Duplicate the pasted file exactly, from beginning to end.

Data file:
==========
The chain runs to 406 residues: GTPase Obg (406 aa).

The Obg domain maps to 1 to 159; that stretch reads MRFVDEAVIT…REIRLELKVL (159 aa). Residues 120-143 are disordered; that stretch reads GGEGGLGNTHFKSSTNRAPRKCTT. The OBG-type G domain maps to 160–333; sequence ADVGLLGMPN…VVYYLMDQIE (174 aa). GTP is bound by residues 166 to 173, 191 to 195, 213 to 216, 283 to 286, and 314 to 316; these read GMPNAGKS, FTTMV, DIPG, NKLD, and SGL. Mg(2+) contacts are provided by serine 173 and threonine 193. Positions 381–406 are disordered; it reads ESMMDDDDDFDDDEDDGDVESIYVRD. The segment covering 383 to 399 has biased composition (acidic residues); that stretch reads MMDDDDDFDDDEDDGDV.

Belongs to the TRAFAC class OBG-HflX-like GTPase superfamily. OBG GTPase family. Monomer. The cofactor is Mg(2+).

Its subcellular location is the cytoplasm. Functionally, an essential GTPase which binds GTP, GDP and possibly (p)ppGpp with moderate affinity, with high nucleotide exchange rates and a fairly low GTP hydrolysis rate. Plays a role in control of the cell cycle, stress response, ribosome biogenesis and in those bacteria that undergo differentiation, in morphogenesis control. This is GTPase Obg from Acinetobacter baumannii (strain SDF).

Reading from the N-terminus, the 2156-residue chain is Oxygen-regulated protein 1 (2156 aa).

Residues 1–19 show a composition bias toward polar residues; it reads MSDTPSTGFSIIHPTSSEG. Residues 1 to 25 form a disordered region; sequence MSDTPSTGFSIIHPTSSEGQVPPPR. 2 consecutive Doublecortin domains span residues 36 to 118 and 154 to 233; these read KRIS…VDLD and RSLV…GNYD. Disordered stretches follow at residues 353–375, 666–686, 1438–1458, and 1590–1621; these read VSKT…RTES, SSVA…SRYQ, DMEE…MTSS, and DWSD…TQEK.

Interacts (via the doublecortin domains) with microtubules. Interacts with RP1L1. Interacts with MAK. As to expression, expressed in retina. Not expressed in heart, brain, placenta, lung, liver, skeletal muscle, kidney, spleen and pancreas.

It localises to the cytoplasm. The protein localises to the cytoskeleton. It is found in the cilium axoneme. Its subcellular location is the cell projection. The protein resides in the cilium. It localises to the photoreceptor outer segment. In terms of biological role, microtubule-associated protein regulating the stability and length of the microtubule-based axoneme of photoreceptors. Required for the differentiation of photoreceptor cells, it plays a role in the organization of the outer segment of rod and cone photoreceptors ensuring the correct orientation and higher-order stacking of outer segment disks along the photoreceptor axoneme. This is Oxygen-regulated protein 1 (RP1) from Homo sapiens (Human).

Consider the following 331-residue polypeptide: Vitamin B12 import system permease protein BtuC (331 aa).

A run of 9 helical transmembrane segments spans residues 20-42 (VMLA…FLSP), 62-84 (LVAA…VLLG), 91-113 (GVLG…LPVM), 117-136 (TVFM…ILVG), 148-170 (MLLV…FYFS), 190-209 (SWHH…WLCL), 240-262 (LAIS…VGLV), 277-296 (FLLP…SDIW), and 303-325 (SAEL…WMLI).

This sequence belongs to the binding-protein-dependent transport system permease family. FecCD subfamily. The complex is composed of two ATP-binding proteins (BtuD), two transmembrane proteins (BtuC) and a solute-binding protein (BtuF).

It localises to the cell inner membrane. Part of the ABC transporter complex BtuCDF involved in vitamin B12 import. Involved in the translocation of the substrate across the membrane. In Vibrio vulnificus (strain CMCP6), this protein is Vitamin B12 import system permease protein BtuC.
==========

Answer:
The chain runs to 406 residues: GTPase Obg (406 aa).

The Obg domain maps to 1 to 159; that stretch reads MRFVDEAVIT…REIRLELKVL (159 aa). Residues 120-143 are disordered; that stretch reads GGEGGLGNTHFKSSTNRAPRKCTT. The OBG-type G domain maps to 160–333; sequence ADVGLLGMPN…VVYYLMDQIE (174 aa). GTP is bound by residues 166 to 173, 191 to 195, 213 to 216, 283 to 286, and 314 to 316; these read GMPNAGKS, FTTMV, DIPG, NKLD, and SGL. Mg(2+) contacts are provided by serine 173 and threonine 193. Positions 381–406 are disordered; it reads ESMMDDDDDFDDDEDDGDVESIYVRD. The segment covering 383 to 399 has biased composition (acidic residues); that stretch reads MMDDDDDFDDDEDDGDV.

Belongs to the TRAFAC class OBG-HflX-like GTPase superfamily. OBG GTPase family. Monomer. The cofactor is Mg(2+).

Its subcellular location is the cytoplasm. Functionally, an essential GTPase which binds GTP, GDP and possibly (p)ppGpp with moderate affinity, with high nucleotide exchange rates and a fairly low GTP hydrolysis rate. Plays a role in control of the cell cycle, stress response, ribosome biogenesis and in those bacteria that undergo differentiation, in morphogenesis control. This is GTPase Obg from Acinetobacter baumannii (strain SDF).

Reading from the N-terminus, the 2156-residue chain is Oxygen-regulated protein 1 (2156 aa).

Residues 1–19 show a composition bias toward polar residues; it reads MSDTPSTGFSIIHPTSSEG. Residues 1 to 25 form a disordered region; sequence MSDTPSTGFSIIHPTSSEGQVPPPR. 2 consecutive Doublecortin domains span residues 36 to 118 and 154 to 233; these read KRIS…VDLD and RSLV…GNYD. Disordered stretches follow at residues 353–375, 666–686, 1438–1458, and 1590–1621; these read VSKT…RTES, SSVA…SRYQ, DMEE…MTSS, and DWSD…TQEK.

Interacts (via the doublecortin domains) with microtubules. Interacts with RP1L1. Interacts with MAK. As to expression, expressed in retina. Not expressed in heart, brain, placenta, lung, liver, skeletal muscle, kidney, spleen and pancreas.

It localises to the cytoplasm. The protein localises to the cytoskeleton. It is found in the cilium axoneme. Its subcellular location is the cell projection. The protein resides in the cilium. It localises to the photoreceptor outer segment. In terms of biological role, microtubule-associated protein regulating the stability and length of the microtubule-based axoneme of photoreceptors. Required for the differentiation of photoreceptor cells, it plays a role in the organization of the outer segment of rod and cone photoreceptors ensuring the correct orientation and higher-order stacking of outer segment disks along the photoreceptor axoneme. This is Oxygen-regulated protein 1 (RP1) from Homo sapiens (Human).

Consider the following 331-residue polypeptide: Vitamin B12 import system permease protein BtuC (331 aa).

A run of 9 helical transmembrane segments spans residues 20-42 (VMLA…FLSP), 62-84 (LVAA…VLLG), 91-113 (GVLG…LPVM), 117-136 (TVFM…ILVG), 148-170 (MLLV…FYFS), 190-209 (SWHH…WLCL), 240-262 (LAIS…VGLV), 277-296 (FLLP…SDIW), and 303-325 (SAEL…WMLI).

This sequence belongs to the binding-protein-dependent transport system permease family. FecCD subfamily. The complex is composed of two ATP-binding proteins (BtuD), two transmembrane proteins (BtuC) and a solute-binding protein (BtuF).

It localises to the cell inner membrane. Part of the ABC transporter complex BtuCDF involved in vitamin B12 import. Involved in the translocation of the substrate across the membrane. In Vibrio vulnificus (strain CMCP6), this protein is Vitamin B12 import system permease protein BtuC.